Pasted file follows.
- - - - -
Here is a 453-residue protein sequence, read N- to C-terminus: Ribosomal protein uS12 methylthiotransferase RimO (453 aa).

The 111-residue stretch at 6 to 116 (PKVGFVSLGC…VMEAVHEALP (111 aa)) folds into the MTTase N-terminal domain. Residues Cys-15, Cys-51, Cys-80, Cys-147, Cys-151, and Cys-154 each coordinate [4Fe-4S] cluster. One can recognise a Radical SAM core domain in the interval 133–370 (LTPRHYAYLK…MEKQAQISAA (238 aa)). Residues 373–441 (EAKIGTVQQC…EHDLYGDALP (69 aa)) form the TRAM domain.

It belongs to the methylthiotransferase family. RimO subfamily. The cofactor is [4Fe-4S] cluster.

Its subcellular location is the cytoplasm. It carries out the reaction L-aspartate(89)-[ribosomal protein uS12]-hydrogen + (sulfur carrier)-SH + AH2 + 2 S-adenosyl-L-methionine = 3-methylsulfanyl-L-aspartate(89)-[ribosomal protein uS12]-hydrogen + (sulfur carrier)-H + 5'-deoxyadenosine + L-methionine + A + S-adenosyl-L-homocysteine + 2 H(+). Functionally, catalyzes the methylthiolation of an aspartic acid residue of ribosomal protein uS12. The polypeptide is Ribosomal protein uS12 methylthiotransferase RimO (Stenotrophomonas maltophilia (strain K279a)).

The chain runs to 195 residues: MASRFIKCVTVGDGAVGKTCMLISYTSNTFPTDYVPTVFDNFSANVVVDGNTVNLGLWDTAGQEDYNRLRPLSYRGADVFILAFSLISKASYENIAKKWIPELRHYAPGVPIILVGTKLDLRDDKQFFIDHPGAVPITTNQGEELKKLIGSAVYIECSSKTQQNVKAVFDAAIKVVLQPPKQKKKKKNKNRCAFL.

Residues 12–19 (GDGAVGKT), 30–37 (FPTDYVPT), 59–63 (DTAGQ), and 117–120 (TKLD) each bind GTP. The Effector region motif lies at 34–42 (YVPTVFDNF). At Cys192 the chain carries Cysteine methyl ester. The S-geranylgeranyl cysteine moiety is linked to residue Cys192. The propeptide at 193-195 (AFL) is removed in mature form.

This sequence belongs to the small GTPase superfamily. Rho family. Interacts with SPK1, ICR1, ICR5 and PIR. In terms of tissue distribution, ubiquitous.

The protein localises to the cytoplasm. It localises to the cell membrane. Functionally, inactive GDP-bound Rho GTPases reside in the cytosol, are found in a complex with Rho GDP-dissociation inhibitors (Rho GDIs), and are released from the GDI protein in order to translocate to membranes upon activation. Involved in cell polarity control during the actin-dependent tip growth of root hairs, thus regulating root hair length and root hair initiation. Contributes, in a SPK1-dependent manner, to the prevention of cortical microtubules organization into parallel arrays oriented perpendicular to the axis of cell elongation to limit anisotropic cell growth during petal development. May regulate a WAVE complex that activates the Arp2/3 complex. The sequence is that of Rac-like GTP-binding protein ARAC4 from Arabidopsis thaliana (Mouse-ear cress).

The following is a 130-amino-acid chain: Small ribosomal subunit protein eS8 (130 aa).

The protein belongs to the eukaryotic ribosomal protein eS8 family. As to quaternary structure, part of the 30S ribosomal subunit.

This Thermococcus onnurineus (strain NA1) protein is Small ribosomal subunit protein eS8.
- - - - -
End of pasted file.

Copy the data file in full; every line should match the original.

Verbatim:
Here is a 453-residue protein sequence, read N- to C-terminus: Ribosomal protein uS12 methylthiotransferase RimO (453 aa).

The 111-residue stretch at 6 to 116 (PKVGFVSLGC…VMEAVHEALP (111 aa)) folds into the MTTase N-terminal domain. Residues Cys-15, Cys-51, Cys-80, Cys-147, Cys-151, and Cys-154 each coordinate [4Fe-4S] cluster. One can recognise a Radical SAM core domain in the interval 133–370 (LTPRHYAYLK…MEKQAQISAA (238 aa)). Residues 373–441 (EAKIGTVQQC…EHDLYGDALP (69 aa)) form the TRAM domain.

It belongs to the methylthiotransferase family. RimO subfamily. The cofactor is [4Fe-4S] cluster.

Its subcellular location is the cytoplasm. It carries out the reaction L-aspartate(89)-[ribosomal protein uS12]-hydrogen + (sulfur carrier)-SH + AH2 + 2 S-adenosyl-L-methionine = 3-methylsulfanyl-L-aspartate(89)-[ribosomal protein uS12]-hydrogen + (sulfur carrier)-H + 5'-deoxyadenosine + L-methionine + A + S-adenosyl-L-homocysteine + 2 H(+). Functionally, catalyzes the methylthiolation of an aspartic acid residue of ribosomal protein uS12. The polypeptide is Ribosomal protein uS12 methylthiotransferase RimO (Stenotrophomonas maltophilia (strain K279a)).

The chain runs to 195 residues: MASRFIKCVTVGDGAVGKTCMLISYTSNTFPTDYVPTVFDNFSANVVVDGNTVNLGLWDTAGQEDYNRLRPLSYRGADVFILAFSLISKASYENIAKKWIPELRHYAPGVPIILVGTKLDLRDDKQFFIDHPGAVPITTNQGEELKKLIGSAVYIECSSKTQQNVKAVFDAAIKVVLQPPKQKKKKKNKNRCAFL.

Residues 12–19 (GDGAVGKT), 30–37 (FPTDYVPT), 59–63 (DTAGQ), and 117–120 (TKLD) each bind GTP. The Effector region motif lies at 34–42 (YVPTVFDNF). At Cys192 the chain carries Cysteine methyl ester. The S-geranylgeranyl cysteine moiety is linked to residue Cys192. The propeptide at 193-195 (AFL) is removed in mature form.

This sequence belongs to the small GTPase superfamily. Rho family. Interacts with SPK1, ICR1, ICR5 and PIR. In terms of tissue distribution, ubiquitous.

The protein localises to the cytoplasm. It localises to the cell membrane. Functionally, inactive GDP-bound Rho GTPases reside in the cytosol, are found in a complex with Rho GDP-dissociation inhibitors (Rho GDIs), and are released from the GDI protein in order to translocate to membranes upon activation. Involved in cell polarity control during the actin-dependent tip growth of root hairs, thus regulating root hair length and root hair initiation. Contributes, in a SPK1-dependent manner, to the prevention of cortical microtubules organization into parallel arrays oriented perpendicular to the axis of cell elongation to limit anisotropic cell growth during petal development. May regulate a WAVE complex that activates the Arp2/3 complex. The sequence is that of Rac-like GTP-binding protein ARAC4 from Arabidopsis thaliana (Mouse-ear cress).

The following is a 130-amino-acid chain: Small ribosomal subunit protein eS8 (130 aa).

The protein belongs to the eukaryotic ribosomal protein eS8 family. As to quaternary structure, part of the 30S ribosomal subunit.

This Thermococcus onnurineus (strain NA1) protein is Small ribosomal subunit protein eS8.